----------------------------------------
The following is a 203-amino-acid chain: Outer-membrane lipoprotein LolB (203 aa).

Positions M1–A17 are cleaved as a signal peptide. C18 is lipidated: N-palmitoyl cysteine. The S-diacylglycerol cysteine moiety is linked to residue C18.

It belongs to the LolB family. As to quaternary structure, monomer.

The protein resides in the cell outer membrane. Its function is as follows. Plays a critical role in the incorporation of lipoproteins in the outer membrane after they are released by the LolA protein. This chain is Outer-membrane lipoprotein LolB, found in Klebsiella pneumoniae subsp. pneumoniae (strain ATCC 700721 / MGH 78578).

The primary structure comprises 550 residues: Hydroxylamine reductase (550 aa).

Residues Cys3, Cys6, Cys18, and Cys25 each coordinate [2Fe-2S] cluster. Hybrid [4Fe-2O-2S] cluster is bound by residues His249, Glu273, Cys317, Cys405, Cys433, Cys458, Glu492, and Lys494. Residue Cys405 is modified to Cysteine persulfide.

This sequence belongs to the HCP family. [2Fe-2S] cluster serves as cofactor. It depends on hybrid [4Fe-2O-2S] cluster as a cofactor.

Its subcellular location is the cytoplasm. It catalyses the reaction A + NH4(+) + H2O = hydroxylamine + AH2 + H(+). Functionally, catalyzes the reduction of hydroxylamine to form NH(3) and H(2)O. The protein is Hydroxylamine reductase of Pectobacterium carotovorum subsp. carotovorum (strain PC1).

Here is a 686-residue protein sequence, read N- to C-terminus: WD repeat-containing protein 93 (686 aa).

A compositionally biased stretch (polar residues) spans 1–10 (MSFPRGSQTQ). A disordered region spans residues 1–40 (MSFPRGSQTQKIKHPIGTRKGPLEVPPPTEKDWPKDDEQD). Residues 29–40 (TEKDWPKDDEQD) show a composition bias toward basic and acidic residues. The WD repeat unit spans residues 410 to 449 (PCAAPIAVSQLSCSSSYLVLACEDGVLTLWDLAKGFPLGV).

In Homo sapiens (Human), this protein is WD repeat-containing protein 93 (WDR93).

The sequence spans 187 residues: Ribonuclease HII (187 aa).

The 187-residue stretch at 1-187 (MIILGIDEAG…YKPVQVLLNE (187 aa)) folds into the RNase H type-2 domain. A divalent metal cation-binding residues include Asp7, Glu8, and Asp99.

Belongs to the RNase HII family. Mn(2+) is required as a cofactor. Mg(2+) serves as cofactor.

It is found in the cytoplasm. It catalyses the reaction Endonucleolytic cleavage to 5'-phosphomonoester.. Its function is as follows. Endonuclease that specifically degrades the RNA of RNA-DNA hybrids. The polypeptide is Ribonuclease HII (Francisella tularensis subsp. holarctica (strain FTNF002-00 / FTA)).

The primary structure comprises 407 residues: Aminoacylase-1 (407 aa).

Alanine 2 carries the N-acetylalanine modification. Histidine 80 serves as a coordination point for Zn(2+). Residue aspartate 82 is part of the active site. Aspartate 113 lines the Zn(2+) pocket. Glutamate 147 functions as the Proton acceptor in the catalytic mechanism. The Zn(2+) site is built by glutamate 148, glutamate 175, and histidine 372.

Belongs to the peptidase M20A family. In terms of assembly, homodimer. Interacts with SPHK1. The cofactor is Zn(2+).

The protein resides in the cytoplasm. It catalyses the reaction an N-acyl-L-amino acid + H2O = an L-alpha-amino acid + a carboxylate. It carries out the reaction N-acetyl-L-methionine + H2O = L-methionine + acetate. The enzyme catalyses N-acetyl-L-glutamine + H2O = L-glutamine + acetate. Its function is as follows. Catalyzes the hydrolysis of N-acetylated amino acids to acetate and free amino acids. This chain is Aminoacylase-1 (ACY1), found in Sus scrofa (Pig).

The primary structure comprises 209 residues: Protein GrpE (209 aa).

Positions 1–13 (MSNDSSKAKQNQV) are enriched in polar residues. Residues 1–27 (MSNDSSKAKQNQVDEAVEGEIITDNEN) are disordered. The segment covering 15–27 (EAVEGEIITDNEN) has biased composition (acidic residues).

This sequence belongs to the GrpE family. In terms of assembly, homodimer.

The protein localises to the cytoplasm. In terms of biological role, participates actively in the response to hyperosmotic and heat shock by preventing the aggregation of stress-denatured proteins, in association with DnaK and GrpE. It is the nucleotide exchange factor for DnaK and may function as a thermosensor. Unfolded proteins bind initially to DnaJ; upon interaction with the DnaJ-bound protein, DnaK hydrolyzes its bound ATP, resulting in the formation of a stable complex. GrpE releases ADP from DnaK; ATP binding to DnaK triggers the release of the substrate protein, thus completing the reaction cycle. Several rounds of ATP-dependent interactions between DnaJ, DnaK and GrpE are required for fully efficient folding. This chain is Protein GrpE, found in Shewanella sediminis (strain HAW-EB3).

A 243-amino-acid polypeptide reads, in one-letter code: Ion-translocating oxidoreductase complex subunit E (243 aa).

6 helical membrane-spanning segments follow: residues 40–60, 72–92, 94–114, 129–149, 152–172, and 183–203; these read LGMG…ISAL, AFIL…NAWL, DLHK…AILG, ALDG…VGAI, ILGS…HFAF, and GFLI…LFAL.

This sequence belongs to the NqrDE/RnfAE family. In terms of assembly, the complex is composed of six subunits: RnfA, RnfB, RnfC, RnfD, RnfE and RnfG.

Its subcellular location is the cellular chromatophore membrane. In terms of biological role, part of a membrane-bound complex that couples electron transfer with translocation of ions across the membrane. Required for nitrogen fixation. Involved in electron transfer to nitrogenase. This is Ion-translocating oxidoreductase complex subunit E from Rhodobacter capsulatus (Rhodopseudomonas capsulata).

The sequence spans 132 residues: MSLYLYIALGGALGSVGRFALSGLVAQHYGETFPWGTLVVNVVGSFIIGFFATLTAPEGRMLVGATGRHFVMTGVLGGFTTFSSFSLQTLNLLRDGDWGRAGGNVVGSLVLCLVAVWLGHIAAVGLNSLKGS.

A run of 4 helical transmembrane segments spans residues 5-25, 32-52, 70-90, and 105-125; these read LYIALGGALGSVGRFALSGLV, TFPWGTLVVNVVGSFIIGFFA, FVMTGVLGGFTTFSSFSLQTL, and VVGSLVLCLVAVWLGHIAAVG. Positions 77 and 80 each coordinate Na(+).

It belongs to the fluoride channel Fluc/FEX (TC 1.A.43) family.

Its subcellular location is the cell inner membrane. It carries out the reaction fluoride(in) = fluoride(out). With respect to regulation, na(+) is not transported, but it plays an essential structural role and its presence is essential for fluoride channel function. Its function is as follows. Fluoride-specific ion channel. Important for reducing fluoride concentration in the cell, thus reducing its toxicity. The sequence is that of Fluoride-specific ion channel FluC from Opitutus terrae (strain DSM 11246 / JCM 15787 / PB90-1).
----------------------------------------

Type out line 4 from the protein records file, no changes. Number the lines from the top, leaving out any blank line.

The protein resides in the cell outer membrane. Its function is as follows. Plays a critical role in the incorporation of lipoproteins in the outer membrane after they are released by the LolA protein. This chain is Outer-membrane lipoprotein LolB, found in Klebsiella pneumoniae subsp. pneumoniae (strain ATCC 700721 / MGH 78578).